I invite you to think about worship as a place of intersections. At the center of the intersection is God, whose majesty and splendor bend us Godward in awe and adoration. Personal worship for some is an attempt to find that intersection, that place where God might be met. Congregational worship might be likened to a three-way intersection between God, you, and other people. Just as it is possible to drive the wrong way on a one-way street, it is also possible for us to miss God (and each other) in worship if our worship is not directed Godward.
Some scholars remind us that the word worship is a derivative, in some languages, of the word worth. God is worth-y for reasons too numerous to list in this short article. Suffice it to say that worship is grounded in the worthiness of God as revealed to us through the personhood of Jesus Christ. It is not grounded in our personal testimonies of “how we have overcome,” or “how, by the grace of God, we have prospered.” Worship is for and about God and God alone.
We do not gather to adore this majestic God in secret, our gatherings are public. Our gatherings are purposeful. We gather primarily to meet with the God who created us for worship. Though we could have worshipped alone, the ancient patterns bid us to worship in community (Hebrews 10:24-25). We come together from various stations in life, from assorted households and habitats, we are drawn to worship together because of the common conclusions we share about the worth of God and the personal experiences we have with this great God. We share those common conclusions in word and in song – that God is good, that God is good to us, that God cares about everyone and loves us regardless of the walls we build to separate ourselves from one another. And, while we are there, we remember. Individually and collectively, we remember our experiences with God and how we came to be a people of God. We strain to listen for any instruction or instructions God might choose to share with us through those who dare to speak for God. What does the Lord require of us? Worship is an intersection with God, and in this intersection are myriad mini-intersections.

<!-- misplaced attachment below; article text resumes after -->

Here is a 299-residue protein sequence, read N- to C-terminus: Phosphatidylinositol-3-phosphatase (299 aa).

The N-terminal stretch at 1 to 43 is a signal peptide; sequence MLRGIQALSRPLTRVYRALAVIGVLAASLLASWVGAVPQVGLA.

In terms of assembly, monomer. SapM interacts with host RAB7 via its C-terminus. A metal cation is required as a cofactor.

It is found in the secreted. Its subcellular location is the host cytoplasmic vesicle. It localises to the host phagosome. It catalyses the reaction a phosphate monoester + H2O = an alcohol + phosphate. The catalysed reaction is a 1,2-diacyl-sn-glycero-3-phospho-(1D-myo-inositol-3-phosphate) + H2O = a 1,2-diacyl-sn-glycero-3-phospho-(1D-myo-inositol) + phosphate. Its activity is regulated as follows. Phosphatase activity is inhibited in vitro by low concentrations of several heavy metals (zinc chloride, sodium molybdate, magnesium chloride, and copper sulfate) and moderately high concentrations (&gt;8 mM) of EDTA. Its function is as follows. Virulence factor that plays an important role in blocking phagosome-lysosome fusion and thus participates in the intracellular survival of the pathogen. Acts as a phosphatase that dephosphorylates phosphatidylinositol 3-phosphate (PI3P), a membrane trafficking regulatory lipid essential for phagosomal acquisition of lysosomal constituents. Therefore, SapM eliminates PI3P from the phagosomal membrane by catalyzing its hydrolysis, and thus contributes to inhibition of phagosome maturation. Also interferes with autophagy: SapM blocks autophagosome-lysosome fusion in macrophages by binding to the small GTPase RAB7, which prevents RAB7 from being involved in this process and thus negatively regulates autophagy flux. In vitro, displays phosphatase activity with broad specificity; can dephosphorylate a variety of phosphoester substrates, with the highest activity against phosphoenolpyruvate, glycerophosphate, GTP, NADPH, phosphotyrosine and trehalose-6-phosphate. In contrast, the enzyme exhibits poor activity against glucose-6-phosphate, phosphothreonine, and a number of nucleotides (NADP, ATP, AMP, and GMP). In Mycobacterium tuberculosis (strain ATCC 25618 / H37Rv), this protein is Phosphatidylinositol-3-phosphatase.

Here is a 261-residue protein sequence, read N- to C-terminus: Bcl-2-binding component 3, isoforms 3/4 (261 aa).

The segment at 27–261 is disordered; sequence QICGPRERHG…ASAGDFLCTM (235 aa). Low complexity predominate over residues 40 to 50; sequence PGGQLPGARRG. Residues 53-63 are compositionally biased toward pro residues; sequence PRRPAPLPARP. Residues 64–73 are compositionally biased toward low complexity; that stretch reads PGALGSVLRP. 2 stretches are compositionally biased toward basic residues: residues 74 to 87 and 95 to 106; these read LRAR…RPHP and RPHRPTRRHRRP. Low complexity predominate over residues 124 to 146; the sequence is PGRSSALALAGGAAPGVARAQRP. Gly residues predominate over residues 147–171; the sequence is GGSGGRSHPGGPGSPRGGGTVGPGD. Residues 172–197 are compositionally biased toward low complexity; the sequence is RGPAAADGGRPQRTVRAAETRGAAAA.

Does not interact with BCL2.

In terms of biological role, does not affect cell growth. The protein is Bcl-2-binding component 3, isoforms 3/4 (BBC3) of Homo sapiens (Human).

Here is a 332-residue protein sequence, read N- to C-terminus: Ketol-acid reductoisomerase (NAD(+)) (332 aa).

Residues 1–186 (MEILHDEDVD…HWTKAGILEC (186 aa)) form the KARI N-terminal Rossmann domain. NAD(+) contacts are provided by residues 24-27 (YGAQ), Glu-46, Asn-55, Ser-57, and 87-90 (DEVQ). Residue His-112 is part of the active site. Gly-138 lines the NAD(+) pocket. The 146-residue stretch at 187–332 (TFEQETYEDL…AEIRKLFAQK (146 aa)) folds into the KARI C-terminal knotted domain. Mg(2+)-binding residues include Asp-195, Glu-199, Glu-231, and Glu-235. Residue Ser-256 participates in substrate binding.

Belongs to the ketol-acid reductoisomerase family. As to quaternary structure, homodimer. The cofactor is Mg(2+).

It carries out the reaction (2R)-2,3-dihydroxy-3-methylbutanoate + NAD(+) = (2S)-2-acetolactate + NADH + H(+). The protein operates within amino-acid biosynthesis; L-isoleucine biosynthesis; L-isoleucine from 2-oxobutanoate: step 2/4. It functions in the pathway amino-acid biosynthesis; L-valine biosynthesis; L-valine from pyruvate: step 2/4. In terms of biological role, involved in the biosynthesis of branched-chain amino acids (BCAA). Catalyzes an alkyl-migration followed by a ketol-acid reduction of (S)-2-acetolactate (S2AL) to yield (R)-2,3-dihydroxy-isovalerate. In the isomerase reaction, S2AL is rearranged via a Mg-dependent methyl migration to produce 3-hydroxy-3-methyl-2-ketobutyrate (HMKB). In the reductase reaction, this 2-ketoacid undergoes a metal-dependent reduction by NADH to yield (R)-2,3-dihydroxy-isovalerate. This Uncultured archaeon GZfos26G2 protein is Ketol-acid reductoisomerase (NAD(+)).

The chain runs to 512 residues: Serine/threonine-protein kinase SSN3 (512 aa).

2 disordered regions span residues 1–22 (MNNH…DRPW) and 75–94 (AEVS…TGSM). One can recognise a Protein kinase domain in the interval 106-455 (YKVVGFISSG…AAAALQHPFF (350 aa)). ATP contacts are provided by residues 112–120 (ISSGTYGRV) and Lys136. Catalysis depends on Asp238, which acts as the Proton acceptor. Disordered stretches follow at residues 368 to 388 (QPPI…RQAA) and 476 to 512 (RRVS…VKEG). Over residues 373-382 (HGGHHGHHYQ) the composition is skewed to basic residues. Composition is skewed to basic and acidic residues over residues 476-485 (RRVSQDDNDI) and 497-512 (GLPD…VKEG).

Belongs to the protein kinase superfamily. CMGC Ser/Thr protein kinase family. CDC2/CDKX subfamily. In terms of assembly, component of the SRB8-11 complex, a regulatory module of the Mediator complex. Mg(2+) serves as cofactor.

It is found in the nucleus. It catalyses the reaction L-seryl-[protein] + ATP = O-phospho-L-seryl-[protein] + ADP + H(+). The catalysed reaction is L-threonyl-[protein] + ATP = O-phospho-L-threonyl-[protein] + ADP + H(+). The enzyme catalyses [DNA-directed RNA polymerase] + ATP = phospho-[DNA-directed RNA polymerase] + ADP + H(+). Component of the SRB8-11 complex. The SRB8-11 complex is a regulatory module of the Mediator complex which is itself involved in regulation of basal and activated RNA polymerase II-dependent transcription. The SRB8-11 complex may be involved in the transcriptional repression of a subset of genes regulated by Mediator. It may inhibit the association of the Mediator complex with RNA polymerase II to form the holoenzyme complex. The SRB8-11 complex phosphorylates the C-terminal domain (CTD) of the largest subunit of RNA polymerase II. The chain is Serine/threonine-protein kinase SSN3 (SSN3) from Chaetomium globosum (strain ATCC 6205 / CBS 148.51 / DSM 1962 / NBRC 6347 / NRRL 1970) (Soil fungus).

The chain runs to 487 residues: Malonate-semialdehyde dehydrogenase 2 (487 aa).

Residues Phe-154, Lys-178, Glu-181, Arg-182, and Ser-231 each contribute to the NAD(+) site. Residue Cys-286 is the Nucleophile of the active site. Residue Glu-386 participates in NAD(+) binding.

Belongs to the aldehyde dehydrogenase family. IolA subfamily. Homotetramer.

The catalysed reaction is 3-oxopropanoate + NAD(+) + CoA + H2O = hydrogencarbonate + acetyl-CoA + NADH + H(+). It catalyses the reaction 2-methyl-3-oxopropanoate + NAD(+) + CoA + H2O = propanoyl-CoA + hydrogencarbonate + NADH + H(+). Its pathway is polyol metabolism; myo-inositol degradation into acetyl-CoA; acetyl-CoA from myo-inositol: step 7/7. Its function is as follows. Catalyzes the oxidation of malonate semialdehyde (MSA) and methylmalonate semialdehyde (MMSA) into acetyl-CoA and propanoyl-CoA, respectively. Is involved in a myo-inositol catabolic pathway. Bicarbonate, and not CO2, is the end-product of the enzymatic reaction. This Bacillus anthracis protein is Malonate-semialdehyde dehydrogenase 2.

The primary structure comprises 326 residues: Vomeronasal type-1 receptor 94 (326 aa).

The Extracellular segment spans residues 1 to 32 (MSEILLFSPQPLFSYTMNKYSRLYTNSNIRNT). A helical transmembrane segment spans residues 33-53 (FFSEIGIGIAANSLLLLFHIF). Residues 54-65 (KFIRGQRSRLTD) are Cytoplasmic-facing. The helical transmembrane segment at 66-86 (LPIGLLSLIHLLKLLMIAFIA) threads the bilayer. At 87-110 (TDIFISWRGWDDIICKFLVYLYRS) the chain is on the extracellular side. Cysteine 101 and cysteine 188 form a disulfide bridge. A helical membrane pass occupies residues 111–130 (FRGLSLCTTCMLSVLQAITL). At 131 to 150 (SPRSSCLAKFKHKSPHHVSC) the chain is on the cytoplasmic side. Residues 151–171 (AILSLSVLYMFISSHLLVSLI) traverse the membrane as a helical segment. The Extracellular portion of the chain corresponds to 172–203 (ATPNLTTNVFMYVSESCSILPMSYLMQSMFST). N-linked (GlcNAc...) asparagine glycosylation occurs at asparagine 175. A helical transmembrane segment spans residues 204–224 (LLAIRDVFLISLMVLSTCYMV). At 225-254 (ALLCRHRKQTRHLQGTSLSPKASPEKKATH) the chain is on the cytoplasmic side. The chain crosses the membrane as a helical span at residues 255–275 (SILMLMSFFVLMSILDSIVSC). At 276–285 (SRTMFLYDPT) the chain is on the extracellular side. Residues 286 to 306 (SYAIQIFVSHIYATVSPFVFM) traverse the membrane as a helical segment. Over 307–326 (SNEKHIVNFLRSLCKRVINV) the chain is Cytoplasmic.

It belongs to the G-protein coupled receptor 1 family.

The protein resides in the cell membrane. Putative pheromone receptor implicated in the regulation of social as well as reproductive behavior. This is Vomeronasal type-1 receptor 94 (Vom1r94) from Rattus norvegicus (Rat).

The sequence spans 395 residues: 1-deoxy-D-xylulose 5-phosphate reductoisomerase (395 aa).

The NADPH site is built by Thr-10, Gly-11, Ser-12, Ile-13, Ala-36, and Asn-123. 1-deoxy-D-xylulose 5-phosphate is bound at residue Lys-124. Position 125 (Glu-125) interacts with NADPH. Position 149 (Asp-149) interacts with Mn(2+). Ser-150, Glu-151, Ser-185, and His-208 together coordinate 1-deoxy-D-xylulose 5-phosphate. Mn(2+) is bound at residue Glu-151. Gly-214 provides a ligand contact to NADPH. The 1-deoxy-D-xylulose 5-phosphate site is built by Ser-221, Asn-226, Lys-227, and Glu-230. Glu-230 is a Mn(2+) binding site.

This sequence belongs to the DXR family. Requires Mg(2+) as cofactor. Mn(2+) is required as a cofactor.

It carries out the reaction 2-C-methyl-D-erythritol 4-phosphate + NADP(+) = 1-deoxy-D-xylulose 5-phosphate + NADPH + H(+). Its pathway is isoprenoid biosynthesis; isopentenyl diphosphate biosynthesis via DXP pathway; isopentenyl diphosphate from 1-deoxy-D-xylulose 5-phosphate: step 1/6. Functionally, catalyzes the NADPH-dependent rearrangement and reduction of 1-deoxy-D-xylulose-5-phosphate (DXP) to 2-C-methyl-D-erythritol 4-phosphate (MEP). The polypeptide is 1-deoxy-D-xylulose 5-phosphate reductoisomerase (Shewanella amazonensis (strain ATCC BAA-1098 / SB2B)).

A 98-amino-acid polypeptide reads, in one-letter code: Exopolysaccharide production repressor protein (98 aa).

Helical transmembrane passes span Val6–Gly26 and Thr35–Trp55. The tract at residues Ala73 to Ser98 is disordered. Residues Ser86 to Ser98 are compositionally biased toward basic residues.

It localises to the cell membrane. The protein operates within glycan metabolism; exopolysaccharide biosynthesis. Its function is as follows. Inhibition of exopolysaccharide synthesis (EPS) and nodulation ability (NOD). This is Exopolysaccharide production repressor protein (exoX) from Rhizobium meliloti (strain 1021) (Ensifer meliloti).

Among those mini- intersections are intersections with what we believe about God. How many doctrines of the Church intersect in worship? The doctrine of the Atonement, definitely finds voice in worship. Whenever we make mention of the salvific death of Jesus Christ in worship – in our songs, in our prayers, in our preaching – we are making a doctrinal statement. What we, as spiritual leaders of our local congregations, believe about the family of God comes through in the words we speak before during and after baptism and what we believe about eschatology, Christian community and a host of additional doctrines are evident in Holy Communion. In our preaching, our praying, our singing and how we treat one another our worship, we dramatize what we believe about humanity, community, forgiveness, restitution, and the power of God to restore lives.
Not only is worship a place where doctrines intersect, it is a place where Christian practices are modeled and learned. We have already talked about the fact that new Christians often learn how to pray in private by listening to the prayers prayed in public worship. How to study the Word of God and how to appropriate it for ourselves is often learned by being exposed to the exegetical and application skills of the preacher at the weekly gathering. Similarly, we learn more about the faith as we learn to make melody in our hearts through the songs that we teach one another when we gather. It is often through the music that is, at times, mistakenly equated to worship that we learn how to communicate this great faith to the next generation.
Weekly worship is so much more than music, and so much more than the words that we speak to one another. It can be an intersection with God and each other, a place where our doctrines and beliefs are rehearsed among ourselves and made known to others, and a place where we learn how to engage in personal spiritual practices.
May we find God and each other at these intersections throughout this Lenten season!